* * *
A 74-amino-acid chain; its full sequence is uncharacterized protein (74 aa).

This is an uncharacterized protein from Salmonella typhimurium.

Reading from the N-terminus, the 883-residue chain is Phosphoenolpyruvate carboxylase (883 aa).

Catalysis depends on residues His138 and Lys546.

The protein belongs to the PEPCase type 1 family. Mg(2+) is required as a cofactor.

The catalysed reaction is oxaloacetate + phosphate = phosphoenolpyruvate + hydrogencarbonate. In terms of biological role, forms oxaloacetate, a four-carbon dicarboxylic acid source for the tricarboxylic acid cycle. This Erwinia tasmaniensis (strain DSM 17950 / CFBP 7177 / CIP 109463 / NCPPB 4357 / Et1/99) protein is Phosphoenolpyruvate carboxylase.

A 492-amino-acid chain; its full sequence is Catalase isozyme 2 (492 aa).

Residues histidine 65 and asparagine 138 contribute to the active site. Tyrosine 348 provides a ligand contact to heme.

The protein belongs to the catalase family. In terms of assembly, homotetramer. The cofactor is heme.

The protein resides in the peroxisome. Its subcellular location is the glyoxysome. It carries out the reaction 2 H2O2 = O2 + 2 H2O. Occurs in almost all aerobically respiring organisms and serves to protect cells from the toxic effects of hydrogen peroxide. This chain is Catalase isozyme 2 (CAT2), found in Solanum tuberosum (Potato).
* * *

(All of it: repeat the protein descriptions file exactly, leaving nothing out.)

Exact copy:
A 74-amino-acid chain; its full sequence is uncharacterized protein (74 aa).

This is an uncharacterized protein from Salmonella typhimurium.

Reading from the N-terminus, the 883-residue chain is Phosphoenolpyruvate carboxylase (883 aa).

Catalysis depends on residues His138 and Lys546.

The protein belongs to the PEPCase type 1 family. Mg(2+) is required as a cofactor.

The catalysed reaction is oxaloacetate + phosphate = phosphoenolpyruvate + hydrogencarbonate. In terms of biological role, forms oxaloacetate, a four-carbon dicarboxylic acid source for the tricarboxylic acid cycle. This Erwinia tasmaniensis (strain DSM 17950 / CFBP 7177 / CIP 109463 / NCPPB 4357 / Et1/99) protein is Phosphoenolpyruvate carboxylase.

A 492-amino-acid chain; its full sequence is Catalase isozyme 2 (492 aa).

Residues histidine 65 and asparagine 138 contribute to the active site. Tyrosine 348 provides a ligand contact to heme.

The protein belongs to the catalase family. In terms of assembly, homotetramer. The cofactor is heme.

The protein resides in the peroxisome. Its subcellular location is the glyoxysome. It carries out the reaction 2 H2O2 = O2 + 2 H2O. Occurs in almost all aerobically respiring organisms and serves to protect cells from the toxic effects of hydrogen peroxide. This chain is Catalase isozyme 2 (CAT2), found in Solanum tuberosum (Potato).